Ask Your Barber is an occasional feature on the Beardsgaard Barbers blog where we answer your questions about whatever the hell. Got one? Ask it in the comments or by email HERE.
Do I call you a barber, stylist, hairdresser? I also heard of something called a cosmetologist. What’s the difference?
We get this question all the time, especially Natalie, who regularly has folks trying to convince her that she is a stylist (or cosmetologist or hairdresser, they all mean the same thing), because she is female.
Barbers and stylists are not defined by their gender, or even the gender of hair they cut (although stylists usually do more women’s hair, and plenty of barbers exclusively work on men) but by their license and schooling.
Two different schools, two different licenses, and while there are sometimes differences in practice (short hair vs. long, clippers vs. shears, etc.), those are wide generalizations more than rules. Here is what it really boils down to.
The specific requirements for licensure (or even requirement to have a license at all, in a few cases) varies greatly from state to state and country to country. For our examples here we are talking about Illinois regulation (where we are licensed), as it seems to be middle-of-the-road.
In Illinois, both barber and cosmetology schools require 1500 hours of training in a licensed school with a mix of practical and textbook work, as well as a State Board test. Both textbooks (and tests, for that matter) cover a lot of the same material.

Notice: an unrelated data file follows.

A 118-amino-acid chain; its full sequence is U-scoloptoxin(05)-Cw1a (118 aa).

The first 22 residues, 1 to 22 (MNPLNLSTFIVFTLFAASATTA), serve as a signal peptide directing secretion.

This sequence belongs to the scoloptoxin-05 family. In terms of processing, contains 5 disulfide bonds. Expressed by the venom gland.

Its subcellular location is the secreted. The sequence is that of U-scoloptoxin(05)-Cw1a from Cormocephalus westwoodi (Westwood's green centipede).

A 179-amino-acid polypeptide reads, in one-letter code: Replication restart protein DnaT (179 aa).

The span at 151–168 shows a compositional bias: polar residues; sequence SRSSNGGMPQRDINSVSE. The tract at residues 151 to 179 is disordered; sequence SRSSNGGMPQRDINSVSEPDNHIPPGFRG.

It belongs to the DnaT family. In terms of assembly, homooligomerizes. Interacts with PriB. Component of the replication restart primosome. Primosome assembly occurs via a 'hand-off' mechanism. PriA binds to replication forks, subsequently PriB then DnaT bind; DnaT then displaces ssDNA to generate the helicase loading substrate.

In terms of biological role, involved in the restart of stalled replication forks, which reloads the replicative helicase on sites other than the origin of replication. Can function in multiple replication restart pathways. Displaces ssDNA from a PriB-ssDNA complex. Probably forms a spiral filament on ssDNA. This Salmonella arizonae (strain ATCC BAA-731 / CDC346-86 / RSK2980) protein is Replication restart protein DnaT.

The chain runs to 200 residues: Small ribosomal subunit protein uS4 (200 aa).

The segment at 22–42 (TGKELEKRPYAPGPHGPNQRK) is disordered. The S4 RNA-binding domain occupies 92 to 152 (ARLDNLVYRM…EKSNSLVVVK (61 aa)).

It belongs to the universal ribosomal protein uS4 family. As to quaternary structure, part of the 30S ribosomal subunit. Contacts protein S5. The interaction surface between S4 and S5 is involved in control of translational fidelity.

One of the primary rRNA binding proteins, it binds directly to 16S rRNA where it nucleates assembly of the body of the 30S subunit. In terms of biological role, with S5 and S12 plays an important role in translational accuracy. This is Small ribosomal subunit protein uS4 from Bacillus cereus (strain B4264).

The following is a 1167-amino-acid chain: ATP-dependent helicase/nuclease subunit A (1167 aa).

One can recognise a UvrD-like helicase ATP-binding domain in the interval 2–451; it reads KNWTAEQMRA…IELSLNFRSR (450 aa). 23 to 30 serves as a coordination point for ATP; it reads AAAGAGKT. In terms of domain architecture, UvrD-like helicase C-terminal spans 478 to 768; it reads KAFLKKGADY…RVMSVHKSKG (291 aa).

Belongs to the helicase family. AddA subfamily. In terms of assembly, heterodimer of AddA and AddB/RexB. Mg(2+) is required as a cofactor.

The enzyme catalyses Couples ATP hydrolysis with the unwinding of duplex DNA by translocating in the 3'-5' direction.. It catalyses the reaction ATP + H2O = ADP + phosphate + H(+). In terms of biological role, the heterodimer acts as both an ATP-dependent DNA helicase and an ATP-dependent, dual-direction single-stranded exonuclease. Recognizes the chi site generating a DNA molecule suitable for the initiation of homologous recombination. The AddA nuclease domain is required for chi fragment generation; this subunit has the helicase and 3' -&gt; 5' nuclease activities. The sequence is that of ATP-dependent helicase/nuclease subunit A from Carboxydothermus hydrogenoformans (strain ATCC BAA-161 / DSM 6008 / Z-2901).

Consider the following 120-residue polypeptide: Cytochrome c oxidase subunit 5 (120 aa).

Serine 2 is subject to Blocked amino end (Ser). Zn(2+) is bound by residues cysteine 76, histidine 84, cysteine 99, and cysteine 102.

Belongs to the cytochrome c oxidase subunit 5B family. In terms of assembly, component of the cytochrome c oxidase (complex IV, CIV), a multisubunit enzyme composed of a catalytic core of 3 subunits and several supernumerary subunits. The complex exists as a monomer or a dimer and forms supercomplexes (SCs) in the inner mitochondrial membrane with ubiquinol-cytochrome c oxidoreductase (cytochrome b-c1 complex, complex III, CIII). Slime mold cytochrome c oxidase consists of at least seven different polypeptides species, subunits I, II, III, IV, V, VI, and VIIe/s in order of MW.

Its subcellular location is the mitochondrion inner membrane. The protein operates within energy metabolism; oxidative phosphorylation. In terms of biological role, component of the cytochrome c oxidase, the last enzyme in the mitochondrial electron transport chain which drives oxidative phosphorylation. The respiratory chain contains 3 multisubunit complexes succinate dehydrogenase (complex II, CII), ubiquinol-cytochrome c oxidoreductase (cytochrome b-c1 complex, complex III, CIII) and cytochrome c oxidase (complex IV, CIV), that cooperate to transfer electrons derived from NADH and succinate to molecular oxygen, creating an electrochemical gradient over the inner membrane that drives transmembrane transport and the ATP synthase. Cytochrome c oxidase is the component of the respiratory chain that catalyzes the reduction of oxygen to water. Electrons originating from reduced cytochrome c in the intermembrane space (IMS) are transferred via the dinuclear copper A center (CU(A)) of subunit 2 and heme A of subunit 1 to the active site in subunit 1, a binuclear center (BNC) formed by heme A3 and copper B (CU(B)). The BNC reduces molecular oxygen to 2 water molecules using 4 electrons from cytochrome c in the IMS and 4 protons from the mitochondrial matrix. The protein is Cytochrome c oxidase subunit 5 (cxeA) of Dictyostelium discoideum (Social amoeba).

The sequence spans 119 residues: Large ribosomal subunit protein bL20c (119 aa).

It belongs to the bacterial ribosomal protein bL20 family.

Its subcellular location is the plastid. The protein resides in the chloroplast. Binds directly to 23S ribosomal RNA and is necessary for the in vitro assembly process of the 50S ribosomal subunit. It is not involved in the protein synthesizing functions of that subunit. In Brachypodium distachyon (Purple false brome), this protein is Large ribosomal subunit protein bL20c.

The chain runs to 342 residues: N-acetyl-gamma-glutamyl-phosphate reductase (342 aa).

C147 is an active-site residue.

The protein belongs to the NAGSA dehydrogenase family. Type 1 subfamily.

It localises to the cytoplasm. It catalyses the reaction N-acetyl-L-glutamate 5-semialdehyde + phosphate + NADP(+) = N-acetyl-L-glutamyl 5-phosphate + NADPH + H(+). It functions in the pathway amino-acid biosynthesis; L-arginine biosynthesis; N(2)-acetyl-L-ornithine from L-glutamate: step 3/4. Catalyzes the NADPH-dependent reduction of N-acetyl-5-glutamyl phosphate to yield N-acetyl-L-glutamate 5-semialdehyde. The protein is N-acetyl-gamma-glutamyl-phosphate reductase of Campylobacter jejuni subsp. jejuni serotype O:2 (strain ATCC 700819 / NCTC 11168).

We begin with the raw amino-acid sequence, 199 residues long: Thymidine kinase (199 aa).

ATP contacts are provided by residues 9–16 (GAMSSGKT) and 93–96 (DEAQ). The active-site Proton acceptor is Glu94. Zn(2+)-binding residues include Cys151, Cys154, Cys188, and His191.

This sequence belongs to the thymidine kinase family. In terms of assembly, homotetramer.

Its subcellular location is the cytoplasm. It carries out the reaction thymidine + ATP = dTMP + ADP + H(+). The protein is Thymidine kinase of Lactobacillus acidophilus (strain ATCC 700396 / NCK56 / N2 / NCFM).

Both disciplines study microbiology, infection control, anatomy and physiology, chemistry, electricity and light therapy, properties and gross disorders of the skin, hair and nails (I will admit I barely read the nail chapter – I have a strong stomach, but I could not handle those pictures at all), massage, perms, and color, as well as the more broadly useful knowledge of tools, hair cutting and styling.
Even though barbers don’t typically do perms and color and the like, we still study and in some schools practice these techniques, and are licensed to perform them in the shop. The same can not be said of shaving, which is exclusive to barbers.
Although the licenses (short of the shaving) are near identical, there are some practical (although generalized) differences between the two disciplines. Nobody get up in arms here, there are plenty of barbers and stylists that break these rules with a sledgehammer, us included.
Stylists have to pack a lot into that 1500 hours of school. In addition to the book and classroom work that both stylists and barbers study, stylists have to be adept with a wide range of cuts, styling and services, including chemical services like perms and color in which very very bad things can happen if you aren’t really good at what you’re doing.
Like, accidentally green, melting hair and severe scalp chemical burns bad. One does not fuck around with that stuff, and the stylists that perform those services are damn near chemists. Serious respect.
Because the majority of these services and others performed by stylists are on women, the shorter cuts and clipper work do not get as much practice. Many cosmetology schools only briefly cover clipper cutting, if at all.
With all that in mind, as a general rule stylists are better with shears than clippers, better with longer hair than the short stuff, are great with textures, styling, and due to the continuing education required for their license renewal, keeping up with trends.